Post-Covid-19, the world prefers to shop and work online, with 67% of consumers admitting they shop more online since the pandemic.
With this significant increase in demand for internet products and services, also comes a significant problem that’s getting worse by the day; cyber crime. Specifically bot and botnet attacks on websites.
This menace is causing business owners sleepless nights, wreaking havoc on their websites, and driving up their operating costs.
In this piece, I’ll walk you through the problem, explaining the challenges it poses as well as potential solutions.
What is a botnet?
A network of remotely linked bots is referred to as a botnet.
Bots are autonomous computer software programmed to do specific, often repetitive tasks. In the past, bots have often been simple and designed for a single specific purpose on a large scale. However modern bots can be more complex and capable of performing multiple tasks, or even learning and improving their processes using machine learning.
The tasks can range from sending simple messages, for example spam, to performing credit card fraud or attempting to login to databases using brute force attacks.
Bad bots are designed to identify and exploit vulnerabilities in any network and cause damage as instructed, and are often linked together in a remote network, referred to as a botnet. These botnets can be coordinated by unscrupulous criminals to carry out different types of botnet attacks on websites of all forms and uses.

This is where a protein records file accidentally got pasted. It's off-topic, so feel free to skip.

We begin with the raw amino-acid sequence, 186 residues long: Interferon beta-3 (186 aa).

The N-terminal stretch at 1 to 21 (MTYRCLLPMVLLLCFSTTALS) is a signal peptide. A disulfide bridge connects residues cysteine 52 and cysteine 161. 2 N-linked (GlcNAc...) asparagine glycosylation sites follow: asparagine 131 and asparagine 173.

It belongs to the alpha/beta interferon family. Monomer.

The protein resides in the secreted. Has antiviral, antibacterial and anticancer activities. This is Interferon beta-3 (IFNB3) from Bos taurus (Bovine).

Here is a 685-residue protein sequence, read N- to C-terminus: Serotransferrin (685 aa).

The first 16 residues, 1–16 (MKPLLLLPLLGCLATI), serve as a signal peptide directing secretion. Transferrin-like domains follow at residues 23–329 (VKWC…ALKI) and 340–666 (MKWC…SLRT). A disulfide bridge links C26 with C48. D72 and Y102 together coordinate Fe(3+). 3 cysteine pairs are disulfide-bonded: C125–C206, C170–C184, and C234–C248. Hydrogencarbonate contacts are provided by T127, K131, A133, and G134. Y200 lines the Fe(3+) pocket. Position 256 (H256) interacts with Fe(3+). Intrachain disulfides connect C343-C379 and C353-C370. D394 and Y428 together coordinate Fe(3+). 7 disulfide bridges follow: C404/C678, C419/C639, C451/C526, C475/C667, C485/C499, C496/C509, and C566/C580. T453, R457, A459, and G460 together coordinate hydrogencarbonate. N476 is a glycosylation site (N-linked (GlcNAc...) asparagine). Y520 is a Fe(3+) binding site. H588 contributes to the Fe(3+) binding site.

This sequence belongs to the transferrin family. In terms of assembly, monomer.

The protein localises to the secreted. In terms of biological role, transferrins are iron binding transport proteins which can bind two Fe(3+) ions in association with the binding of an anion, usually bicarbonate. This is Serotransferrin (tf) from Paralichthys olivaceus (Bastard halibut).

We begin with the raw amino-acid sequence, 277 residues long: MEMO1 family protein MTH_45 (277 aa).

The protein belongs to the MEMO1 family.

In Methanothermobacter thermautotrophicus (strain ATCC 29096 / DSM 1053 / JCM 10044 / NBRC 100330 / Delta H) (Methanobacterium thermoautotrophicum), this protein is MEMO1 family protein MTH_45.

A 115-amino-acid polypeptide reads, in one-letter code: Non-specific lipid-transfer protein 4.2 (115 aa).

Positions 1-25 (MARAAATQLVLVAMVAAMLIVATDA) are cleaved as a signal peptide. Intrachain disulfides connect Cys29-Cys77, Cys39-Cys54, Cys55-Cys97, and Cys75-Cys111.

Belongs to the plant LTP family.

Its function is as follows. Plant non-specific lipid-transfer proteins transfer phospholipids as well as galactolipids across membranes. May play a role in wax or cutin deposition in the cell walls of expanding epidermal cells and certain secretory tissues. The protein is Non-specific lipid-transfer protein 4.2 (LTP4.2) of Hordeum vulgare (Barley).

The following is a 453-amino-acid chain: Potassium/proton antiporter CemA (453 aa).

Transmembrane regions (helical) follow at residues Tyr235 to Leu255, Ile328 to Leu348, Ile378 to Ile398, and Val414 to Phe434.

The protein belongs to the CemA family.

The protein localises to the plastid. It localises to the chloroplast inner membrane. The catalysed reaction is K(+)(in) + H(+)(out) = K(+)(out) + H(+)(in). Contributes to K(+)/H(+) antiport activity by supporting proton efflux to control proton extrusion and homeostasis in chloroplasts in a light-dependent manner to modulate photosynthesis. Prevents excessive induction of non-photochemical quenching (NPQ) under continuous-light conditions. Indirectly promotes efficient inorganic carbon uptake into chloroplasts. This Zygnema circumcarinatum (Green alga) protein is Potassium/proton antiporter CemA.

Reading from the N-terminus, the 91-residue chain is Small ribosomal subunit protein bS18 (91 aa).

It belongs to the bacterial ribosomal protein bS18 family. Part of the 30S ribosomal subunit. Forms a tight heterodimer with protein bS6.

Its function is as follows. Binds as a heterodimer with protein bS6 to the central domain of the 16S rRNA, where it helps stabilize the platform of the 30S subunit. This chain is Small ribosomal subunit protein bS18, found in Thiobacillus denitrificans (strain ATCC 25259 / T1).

How are bots created?
The code for bots is often readily available online, with certain types of standard bot available for free from Github or other online repositories. Most developers learning code will build a bot at least once in their coding journey, as they can be quite simple and satisfying to create.
Developers with malicious intent can easily customize a bot to perform any task they need. In fact, hiring a developer to create bad bots is easily done with various online job platforms giving access to cheap devs.
How is a botnet created?
Most botnets are created by using viruses or trojans to spread a digital infection to multiple devices around the world. They might be inserted into apps or browser extensions, which are then downloaded thousands of times. Or the code for a bot might also be embedded in a free software or video streaming site which then embeds itself into the users device while they’re watching their pirated Netflix shows.
The malware code can even be disguised as commonplace items like photographs or links to a website that, when clicked, download and install malware discreetly.
This botnet can then be made available to anyone who wants to access it, often for a reasonable fee. For example, someone wishing to carry out a DDoS botnet attack might hire a team online who have access to a botnet such as Mirai.
Bad and good bots